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March 25, 2007

The kaleidoscope in our eyes

Long-time readers of this blog will remember that last summer I received a deluge of email from people taking the "reverse" colorblind test on my webpage. This happened because someone dugg the test, and a Dutch magazine featured it in their 'Net News' section. For those of you who haven't been wasting your time on this blog for quite that long, here's a brief history of the test:

In April of 2001, a close friend of mine, who is red-green colorblind, and I were discussing the differences in our subjective visual experiences. We realized that, in some situations, he could perceive subtle variations in luminosity that I could not. This got us thinking about whether we could design a "reverse" colorblindness test - one that he could pass because he is color blind, and one that I would fail because I am not. Our idea was that we could distract non-colorblind people with bright colors to keep them from noticing "hidden" information in subtle but systematic variations in luminosity.

Color blind is the name we give to people who are only dichromatic, rather than the trichromatic experience that 'normal' people have. This difference is most commonly caused by a genetic mutation that prevents the colorblind retina from producing more than two kinds of photosensitive pigment. As it turns out, most mammals are dichromatic, in roughly the same way that colorblind people are - that is, they have a short-wave pigment (around 400 nm) and a medium-wave pigment (around 500 nm), giving them one channel of color contrast. Humans, and some of our closest primate cousins, are unusual for being trichromatic. So, how did our ancestors shift from being di- to tri-chromatic? For many years, scientists have believed that the gene responsible for our sensitivity in the green part of the spectrum (530 nm) was accidentally duplicated and then diverged slightly, producing a second gene yielding sensitivity to slightly longer wavelengths (560 nm; this is the red-part of the spectrum. Amazingly, the red-pigment differs from the green by only three amino acids, which is somewhere between 3 and 6 mutations).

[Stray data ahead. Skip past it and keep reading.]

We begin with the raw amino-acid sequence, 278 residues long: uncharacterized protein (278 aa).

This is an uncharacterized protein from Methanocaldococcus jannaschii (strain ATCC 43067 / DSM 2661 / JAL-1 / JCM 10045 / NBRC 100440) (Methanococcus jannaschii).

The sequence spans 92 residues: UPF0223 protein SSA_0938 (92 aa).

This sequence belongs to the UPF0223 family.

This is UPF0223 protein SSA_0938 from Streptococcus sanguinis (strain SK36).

But, there's a problem with this theory. There's no reason a priori to expect that a mammal with dichromatic vision, who suddenly acquired sensitivity to a third kind of color, would be able to process this information to perceive that color as distinct from the other two. Rather, it might be the case that the animal just perceives this new range of color as being one of the existing color sensations, so, in the case of picking up a red-sensitive pigment, the animal might perceive reds as greens.

As it turns out, though, the mammalian retina and brain are extremely flexible, and in an experiment recently reported in Science, Jeremy Nathans, a neuroscientist at Johns Hopkins, and his colleagues show that a mouse (normally dichromatic, with one pigment being slightly sensitive to ultraviolet, and one being very close to our medium-wave, or green sensitivity) engineered to have the gene for human-style long-wave or red-color sensitivity can in fact perceive red as a distinct color from green. That is, the normally dichromatic retina and brain of the mouse have all the functionality necessary to behave in a trichromatic way. (The always-fascinating-to-read Carl Zimmer, and Nature News have their own takes on this story.)

So, given that a dichromatic retina and brain can perceive three colors if given a third pigment, and a trichromatic retina and brain fail gracefully if one pigment is removed, what is all that extra stuff (in particular, midget cells whose role is apparently to distinguish red and green) in the trichromatic retina and brain for? Presumably, enhanced dichromatic vision is not quite as good as natural trichromatic vision, and those extra neural circuits optimize something. Too bad these transgenic mice can't tell us about the new kaleidoscope in their eyes.